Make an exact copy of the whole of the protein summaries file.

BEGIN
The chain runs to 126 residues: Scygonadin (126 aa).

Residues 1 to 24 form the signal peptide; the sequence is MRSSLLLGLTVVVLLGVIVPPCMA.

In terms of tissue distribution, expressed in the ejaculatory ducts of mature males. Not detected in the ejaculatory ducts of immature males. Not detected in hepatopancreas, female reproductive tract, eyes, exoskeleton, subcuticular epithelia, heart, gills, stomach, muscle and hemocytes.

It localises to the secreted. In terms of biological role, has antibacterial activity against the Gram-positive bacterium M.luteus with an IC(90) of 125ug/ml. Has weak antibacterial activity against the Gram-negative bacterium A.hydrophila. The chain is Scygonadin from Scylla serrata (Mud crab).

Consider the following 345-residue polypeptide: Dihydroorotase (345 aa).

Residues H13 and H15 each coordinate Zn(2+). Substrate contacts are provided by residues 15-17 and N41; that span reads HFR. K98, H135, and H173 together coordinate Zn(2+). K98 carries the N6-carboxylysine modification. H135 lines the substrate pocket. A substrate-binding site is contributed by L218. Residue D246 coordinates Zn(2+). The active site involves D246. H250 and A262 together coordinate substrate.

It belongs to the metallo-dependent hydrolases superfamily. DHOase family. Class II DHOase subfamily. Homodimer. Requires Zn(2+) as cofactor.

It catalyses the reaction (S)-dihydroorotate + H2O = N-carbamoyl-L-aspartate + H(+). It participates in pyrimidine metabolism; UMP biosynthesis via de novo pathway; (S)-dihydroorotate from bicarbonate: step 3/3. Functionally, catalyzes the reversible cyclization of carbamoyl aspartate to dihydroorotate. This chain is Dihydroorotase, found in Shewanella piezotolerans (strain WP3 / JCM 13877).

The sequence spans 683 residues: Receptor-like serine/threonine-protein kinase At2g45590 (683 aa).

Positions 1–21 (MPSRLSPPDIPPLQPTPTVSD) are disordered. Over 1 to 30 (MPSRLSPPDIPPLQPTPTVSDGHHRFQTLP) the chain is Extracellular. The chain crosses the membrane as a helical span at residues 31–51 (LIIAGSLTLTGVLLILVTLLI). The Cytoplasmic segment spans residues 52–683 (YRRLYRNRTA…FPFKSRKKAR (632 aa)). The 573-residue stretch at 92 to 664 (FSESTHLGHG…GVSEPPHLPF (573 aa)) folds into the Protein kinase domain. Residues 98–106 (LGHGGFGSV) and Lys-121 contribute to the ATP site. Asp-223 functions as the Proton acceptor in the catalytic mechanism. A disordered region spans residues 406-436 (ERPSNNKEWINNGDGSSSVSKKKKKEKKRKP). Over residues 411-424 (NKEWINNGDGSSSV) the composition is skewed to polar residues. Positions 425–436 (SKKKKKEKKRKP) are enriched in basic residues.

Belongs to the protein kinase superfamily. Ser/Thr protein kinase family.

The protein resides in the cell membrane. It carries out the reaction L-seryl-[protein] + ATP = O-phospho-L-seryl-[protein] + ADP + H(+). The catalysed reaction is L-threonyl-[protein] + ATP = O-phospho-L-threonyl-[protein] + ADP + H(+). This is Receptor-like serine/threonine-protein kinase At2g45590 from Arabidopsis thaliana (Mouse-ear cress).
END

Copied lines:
The chain runs to 126 residues: Scygonadin (126 aa).

Residues 1 to 24 form the signal peptide; the sequence is MRSSLLLGLTVVVLLGVIVPPCMA.

In terms of tissue distribution, expressed in the ejaculatory ducts of mature males. Not detected in the ejaculatory ducts of immature males. Not detected in hepatopancreas, female reproductive tract, eyes, exoskeleton, subcuticular epithelia, heart, gills, stomach, muscle and hemocytes.

It localises to the secreted. In terms of biological role, has antibacterial activity against the Gram-positive bacterium M.luteus with an IC(90) of 125ug/ml. Has weak antibacterial activity against the Gram-negative bacterium A.hydrophila. The chain is Scygonadin from Scylla serrata (Mud crab).

Consider the following 345-residue polypeptide: Dihydroorotase (345 aa).

Residues H13 and H15 each coordinate Zn(2+). Substrate contacts are provided by residues 15-17 and N41; that span reads HFR. K98, H135, and H173 together coordinate Zn(2+). K98 carries the N6-carboxylysine modification. H135 lines the substrate pocket. A substrate-binding site is contributed by L218. Residue D246 coordinates Zn(2+). The active site involves D246. H250 and A262 together coordinate substrate.

It belongs to the metallo-dependent hydrolases superfamily. DHOase family. Class II DHOase subfamily. Homodimer. Requires Zn(2+) as cofactor.

It catalyses the reaction (S)-dihydroorotate + H2O = N-carbamoyl-L-aspartate + H(+). It participates in pyrimidine metabolism; UMP biosynthesis via de novo pathway; (S)-dihydroorotate from bicarbonate: step 3/3. Functionally, catalyzes the reversible cyclization of carbamoyl aspartate to dihydroorotate. This chain is Dihydroorotase, found in Shewanella piezotolerans (strain WP3 / JCM 13877).

The sequence spans 683 residues: Receptor-like serine/threonine-protein kinase At2g45590 (683 aa).

Positions 1–21 (MPSRLSPPDIPPLQPTPTVSD) are disordered. Over 1 to 30 (MPSRLSPPDIPPLQPTPTVSDGHHRFQTLP) the chain is Extracellular. The chain crosses the membrane as a helical span at residues 31–51 (LIIAGSLTLTGVLLILVTLLI). The Cytoplasmic segment spans residues 52–683 (YRRLYRNRTA…FPFKSRKKAR (632 aa)). The 573-residue stretch at 92 to 664 (FSESTHLGHG…GVSEPPHLPF (573 aa)) folds into the Protein kinase domain. Residues 98–106 (LGHGGFGSV) and Lys-121 contribute to the ATP site. Asp-223 functions as the Proton acceptor in the catalytic mechanism. A disordered region spans residues 406-436 (ERPSNNKEWINNGDGSSSVSKKKKKEKKRKP). Over residues 411-424 (NKEWINNGDGSSSV) the composition is skewed to polar residues. Positions 425–436 (SKKKKKEKKRKP) are enriched in basic residues.

Belongs to the protein kinase superfamily. Ser/Thr protein kinase family.

The protein resides in the cell membrane. It carries out the reaction L-seryl-[protein] + ATP = O-phospho-L-seryl-[protein] + ADP + H(+). The catalysed reaction is L-threonyl-[protein] + ATP = O-phospho-L-threonyl-[protein] + ADP + H(+). This is Receptor-like serine/threonine-protein kinase At2g45590 from Arabidopsis thaliana (Mouse-ear cress).